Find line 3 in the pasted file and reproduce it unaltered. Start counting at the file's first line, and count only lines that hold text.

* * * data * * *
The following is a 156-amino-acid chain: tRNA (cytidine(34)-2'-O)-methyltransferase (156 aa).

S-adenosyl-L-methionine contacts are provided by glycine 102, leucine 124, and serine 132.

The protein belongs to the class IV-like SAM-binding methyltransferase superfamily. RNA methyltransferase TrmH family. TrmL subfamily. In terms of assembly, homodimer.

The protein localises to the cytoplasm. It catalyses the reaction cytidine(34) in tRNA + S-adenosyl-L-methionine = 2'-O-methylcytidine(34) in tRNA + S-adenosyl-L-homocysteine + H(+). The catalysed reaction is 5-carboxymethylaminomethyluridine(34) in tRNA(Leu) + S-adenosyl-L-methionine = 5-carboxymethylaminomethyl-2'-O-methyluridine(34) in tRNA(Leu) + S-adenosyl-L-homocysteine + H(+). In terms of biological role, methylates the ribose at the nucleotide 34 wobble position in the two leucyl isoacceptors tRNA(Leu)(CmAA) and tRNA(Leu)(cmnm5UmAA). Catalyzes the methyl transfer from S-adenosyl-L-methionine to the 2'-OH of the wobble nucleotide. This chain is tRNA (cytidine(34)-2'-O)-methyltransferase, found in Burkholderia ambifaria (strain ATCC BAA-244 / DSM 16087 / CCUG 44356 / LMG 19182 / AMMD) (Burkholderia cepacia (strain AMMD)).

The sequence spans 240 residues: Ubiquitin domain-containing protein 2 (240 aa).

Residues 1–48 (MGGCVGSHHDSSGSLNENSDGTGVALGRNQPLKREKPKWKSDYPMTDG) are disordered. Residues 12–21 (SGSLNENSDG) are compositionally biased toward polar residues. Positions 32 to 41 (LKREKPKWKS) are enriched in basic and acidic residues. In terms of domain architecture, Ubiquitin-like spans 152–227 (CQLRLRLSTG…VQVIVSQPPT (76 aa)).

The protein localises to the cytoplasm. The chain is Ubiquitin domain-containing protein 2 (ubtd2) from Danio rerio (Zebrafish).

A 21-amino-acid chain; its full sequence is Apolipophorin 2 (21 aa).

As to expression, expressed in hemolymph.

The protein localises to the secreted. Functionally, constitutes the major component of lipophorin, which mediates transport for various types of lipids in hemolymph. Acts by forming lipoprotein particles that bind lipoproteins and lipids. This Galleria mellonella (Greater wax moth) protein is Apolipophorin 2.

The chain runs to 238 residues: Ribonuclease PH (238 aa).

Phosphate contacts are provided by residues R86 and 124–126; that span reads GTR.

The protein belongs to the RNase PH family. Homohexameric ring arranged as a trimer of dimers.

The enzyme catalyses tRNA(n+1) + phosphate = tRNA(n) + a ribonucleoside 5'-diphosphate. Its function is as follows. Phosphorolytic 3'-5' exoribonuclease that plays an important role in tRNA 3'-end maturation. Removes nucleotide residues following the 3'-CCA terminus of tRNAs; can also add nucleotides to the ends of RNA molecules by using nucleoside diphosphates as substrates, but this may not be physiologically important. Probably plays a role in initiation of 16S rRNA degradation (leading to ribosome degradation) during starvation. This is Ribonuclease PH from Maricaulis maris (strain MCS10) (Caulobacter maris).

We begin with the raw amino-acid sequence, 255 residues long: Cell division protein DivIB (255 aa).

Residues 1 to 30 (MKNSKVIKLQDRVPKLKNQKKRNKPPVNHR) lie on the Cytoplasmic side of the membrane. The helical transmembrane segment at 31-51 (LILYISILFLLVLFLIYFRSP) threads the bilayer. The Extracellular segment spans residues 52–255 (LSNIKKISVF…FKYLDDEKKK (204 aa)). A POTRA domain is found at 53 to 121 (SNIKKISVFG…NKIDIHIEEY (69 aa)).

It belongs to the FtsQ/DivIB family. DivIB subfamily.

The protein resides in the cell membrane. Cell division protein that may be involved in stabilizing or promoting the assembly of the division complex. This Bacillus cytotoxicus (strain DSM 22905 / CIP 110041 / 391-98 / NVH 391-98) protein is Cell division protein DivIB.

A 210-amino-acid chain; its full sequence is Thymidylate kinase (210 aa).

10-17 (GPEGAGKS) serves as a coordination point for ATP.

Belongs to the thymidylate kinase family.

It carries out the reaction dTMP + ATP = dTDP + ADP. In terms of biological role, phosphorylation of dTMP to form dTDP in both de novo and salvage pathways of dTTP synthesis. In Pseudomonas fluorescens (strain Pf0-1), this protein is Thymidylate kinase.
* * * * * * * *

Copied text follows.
The protein belongs to the class IV-like SAM-binding methyltransferase superfamily. RNA methyltransferase TrmH family. TrmL subfamily. In terms of assembly, homodimer.